KQED doc a charming profile of food pioneer Jacques Pépin

The great French chef Jacques Pépin, pictured at right with Pierre Franey, created meals for Howard Johnsons in the 1970s. (Courtesy Pierre Franey Estate/KQED)

The great French chef Jacques Pépin, pictured at right with Pierre Franey, created meals for Howard Johnsons in the 1970s. (Courtesy Pierre Franey Estate/KQED)

Jacques Pépin has said, “I don’t know what my last meal will be, but it will be very, very long.”

That joie de vivre is evident throughout “Jacques Pépin: The Art of Craft,” premiering Friday on KQED.

The documentary, directed by Peter L. Stein, is the first in-house KQED production created for “American Masters,” and it’s part of a “Chef’s Flight” series devoted to what producer Michael Kantor calls “the Mount Rushmore of the American culinary world”: Pépin, James Beard, Julia Child and Alice Waters. (An encore presentation of “Alice Waters and Her Delicious Revolution” airs Friday on PBS after the Pépin film.)

One of the funniest scenes in “The Art of Craft” shows Pépin and Child on TV, facing off in an egg-white whipping battle; at the conclusion she pulls out a (presumably) toy gun.

But “The Art of Craft” goes well beyond reporting on the famed French chef’s numerous cookbooks (about 30) and 14 TV shows.

The unlikely American cooking icon was born in 1935 in a town near Lyon, to an artistic and food-centered family that operated country restaurants, where he began to learn his trade.

“When you’re 13, you learn by osmosis,” says Pépin, who as a teen left home for an apprenticeship at Lyon’s distinguished Grand Hôtel de l’Europe.

A turning point came at 16, after he and the fish dish he prepared for a fireman’s banquet appeared in a photo in a local newspaper; he went on to work in dozens of restaurants, including learning classic technique at the Hotel Plaza Athénée in Paris.

He got top job in the Navy, preparing meals for high-ranking officials and heads of state, including Charles de Gaulle. (You have to be careful not to break one of Marie Antoinette’s dishes, he cracks.)

Still in his 20s, seeking new adventures, he and pal and fellow chef Jean-Claude Szurdak arrived at New York’s famed Le Pavillon.

He then turned down the post of White House chef for John F. Kennedy to work in research and development for Howard Johnsons, a job he held for a decade.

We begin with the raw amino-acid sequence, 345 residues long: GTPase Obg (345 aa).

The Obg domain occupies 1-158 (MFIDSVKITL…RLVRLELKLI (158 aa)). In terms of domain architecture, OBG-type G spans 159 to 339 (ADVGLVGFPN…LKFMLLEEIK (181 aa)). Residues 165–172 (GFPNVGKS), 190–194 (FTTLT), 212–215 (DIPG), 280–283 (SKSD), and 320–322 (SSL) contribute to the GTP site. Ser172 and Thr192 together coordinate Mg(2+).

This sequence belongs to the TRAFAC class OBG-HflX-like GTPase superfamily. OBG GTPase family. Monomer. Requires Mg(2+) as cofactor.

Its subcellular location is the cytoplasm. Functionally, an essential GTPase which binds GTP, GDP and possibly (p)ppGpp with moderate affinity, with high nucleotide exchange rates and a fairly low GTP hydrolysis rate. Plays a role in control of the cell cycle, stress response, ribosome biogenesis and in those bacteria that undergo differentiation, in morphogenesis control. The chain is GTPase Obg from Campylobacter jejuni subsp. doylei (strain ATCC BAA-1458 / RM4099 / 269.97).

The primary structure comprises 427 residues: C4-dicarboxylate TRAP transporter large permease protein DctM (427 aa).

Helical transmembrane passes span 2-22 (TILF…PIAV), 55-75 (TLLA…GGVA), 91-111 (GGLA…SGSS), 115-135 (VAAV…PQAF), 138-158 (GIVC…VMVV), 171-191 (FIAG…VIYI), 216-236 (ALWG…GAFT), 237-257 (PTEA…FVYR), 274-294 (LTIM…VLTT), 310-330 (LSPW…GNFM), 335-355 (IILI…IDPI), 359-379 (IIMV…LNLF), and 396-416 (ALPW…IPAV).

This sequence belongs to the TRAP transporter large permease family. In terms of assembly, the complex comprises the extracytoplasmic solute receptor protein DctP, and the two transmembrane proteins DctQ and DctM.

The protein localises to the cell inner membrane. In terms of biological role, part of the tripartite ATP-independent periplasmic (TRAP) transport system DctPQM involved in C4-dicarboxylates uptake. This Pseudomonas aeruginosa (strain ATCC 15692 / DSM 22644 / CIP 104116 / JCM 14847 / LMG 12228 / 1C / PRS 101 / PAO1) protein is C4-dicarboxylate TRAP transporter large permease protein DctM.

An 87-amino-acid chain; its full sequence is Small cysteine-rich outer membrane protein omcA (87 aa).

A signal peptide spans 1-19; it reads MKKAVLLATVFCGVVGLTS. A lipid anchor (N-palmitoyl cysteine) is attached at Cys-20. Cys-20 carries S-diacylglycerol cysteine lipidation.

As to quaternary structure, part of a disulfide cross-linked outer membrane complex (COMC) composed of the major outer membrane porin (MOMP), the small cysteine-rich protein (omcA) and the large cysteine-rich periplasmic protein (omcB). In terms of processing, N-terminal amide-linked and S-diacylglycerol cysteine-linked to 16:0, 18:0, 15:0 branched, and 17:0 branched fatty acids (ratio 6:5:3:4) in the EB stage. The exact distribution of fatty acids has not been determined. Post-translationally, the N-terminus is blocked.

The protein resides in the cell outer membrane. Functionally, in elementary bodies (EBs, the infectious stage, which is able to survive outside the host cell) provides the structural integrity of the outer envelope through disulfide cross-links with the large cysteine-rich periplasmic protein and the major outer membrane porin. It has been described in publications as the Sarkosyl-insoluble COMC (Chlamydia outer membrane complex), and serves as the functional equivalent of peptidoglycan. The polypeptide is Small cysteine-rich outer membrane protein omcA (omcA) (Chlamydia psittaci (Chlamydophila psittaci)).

His charming wife Gloria jokes that when he cooked dinner, it was reheated beef bourguignon from HoJos.

After he almost dies in a car crash in 1974, he changes his focus to writing, teaching and television, including influential books “La
Technique” and “La Methôde” and groundbreaking PBS cooking shows (most produced at KQED with Peter Stein).

Some of his famous fans — including Anthony Bourdain, Tom Colicchio, Rachael Ray, Marcus Samuelsson and Fareed Zakaria — offer their accolades in this highly entertaining, informative film.

Jacques Pépin: The Art of Craft
Directed by: Peter L. Stein
Narrated by: Stanley Tucci
When: 9 p.m. May 26 on KQED
American MastersFood and WineJacques PépinJacques Pépin: The Art of CraftJean-Claude SzurdakKQEDMovies and TVPBSPeter L. SteinPierre Franey

Just Posted

Cabernet sauvignon grapes sat in a container after being crushed at Smith-Madrone Winery in St. Helena. (Courtesy Smith-Madrone Winery)
San Francisco’s ‘Champagne problems’ — Wine industry suffers supply chain woes

‘Everywhere you turn, things that were easy are no longer easy’

Glasses behind the bar at LUNA in the Mission District on Friday, Oct. 15, 2021. Glassware is just one of the many things restaurants have had trouble keeping in stock as supply chain problems ripple outward. (Kevin N. Hume/The Examiner)
SF restaurants face product shortages and skyrocketing costs

‘The supply chain crisis has impacted us in almost every way imaginable’

A Giants fans hangs his head in disbelief after the Dodgers won the NLDS in a controversial finish to a tight Game 5. (Chris Victorio/Special to The Examiner)
Giants dream season ends at the hands of the Dodgers, 2-1

A masterful game comes down to the bottom of the ninth, and San Francisco came up short

<strong>Workers with Urban Alchemy and the Downtown Streets Team clean at Seventh and Market streets on Oct. 12. <ins>(Kevin N. Hume/The Examiner)</ins> </strong>
Why is it so hard to keep San Francisco’s streets clean?

Some blame bureaucracy, others say it’s the residents’ fault

Speaker of the House Nancy Pelosi — seen in Washington, D.C., on Tuesday — touted Congressional Democrats’ infrastructure bill in San Francisco on Thursday. (Stefani Reynolds/The New York Times)
Pelosi touts infrastructure bill as it nears finish line

Climate change, social safety net among major priorities of Democrats’ 10-year funding measure

Most Read